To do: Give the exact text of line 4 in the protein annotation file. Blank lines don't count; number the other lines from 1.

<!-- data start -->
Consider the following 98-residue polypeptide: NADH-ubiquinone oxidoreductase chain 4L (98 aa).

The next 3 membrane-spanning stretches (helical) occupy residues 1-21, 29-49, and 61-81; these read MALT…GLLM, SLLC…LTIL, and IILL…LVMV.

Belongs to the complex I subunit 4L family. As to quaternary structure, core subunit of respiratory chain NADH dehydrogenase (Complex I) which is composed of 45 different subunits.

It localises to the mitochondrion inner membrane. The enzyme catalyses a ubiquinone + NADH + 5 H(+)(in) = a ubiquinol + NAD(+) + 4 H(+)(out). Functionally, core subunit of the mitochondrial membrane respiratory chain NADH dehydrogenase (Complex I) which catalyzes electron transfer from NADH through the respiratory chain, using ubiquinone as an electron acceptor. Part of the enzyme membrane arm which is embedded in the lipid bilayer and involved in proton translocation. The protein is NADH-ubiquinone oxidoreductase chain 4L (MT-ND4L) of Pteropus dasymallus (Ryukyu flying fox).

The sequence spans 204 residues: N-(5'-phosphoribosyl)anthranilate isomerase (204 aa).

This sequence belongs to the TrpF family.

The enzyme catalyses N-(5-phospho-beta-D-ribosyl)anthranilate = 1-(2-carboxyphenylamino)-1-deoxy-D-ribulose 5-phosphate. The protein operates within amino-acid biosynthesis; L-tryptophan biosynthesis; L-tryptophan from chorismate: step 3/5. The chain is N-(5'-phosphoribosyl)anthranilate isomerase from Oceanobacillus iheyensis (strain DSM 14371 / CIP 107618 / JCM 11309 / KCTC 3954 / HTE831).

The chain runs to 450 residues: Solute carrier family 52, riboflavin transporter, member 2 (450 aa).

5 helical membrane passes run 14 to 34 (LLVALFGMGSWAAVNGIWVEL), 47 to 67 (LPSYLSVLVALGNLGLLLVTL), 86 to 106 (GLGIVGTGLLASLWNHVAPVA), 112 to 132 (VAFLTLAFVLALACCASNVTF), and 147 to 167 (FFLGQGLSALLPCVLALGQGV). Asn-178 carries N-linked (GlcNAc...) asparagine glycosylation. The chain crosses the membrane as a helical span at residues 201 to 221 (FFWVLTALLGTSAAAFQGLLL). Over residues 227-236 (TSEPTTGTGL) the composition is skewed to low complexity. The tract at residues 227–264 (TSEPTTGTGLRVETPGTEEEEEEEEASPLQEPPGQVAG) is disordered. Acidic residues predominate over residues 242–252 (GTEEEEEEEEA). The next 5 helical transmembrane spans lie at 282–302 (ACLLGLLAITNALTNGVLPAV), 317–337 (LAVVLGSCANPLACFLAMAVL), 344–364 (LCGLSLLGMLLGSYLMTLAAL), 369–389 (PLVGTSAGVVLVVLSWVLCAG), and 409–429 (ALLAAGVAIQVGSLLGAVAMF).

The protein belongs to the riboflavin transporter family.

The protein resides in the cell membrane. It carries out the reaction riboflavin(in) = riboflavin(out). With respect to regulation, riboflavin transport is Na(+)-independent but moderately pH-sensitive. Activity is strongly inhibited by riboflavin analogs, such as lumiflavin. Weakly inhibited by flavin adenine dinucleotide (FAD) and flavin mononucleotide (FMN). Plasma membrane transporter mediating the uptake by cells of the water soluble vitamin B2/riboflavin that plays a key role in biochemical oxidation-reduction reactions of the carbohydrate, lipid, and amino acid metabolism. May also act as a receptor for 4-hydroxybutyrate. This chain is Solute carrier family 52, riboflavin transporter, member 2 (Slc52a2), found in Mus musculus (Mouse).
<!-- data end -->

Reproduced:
It localises to the mitochondrion inner membrane. The enzyme catalyses a ubiquinone + NADH + 5 H(+)(in) = a ubiquinol + NAD(+) + 4 H(+)(out). Functionally, core subunit of the mitochondrial membrane respiratory chain NADH dehydrogenase (Complex I) which catalyzes electron transfer from NADH through the respiratory chain, using ubiquinone as an electron acceptor. Part of the enzyme membrane arm which is embedded in the lipid bilayer and involved in proton translocation. The protein is NADH-ubiquinone oxidoreductase chain 4L (MT-ND4L) of Pteropus dasymallus (Ryukyu flying fox).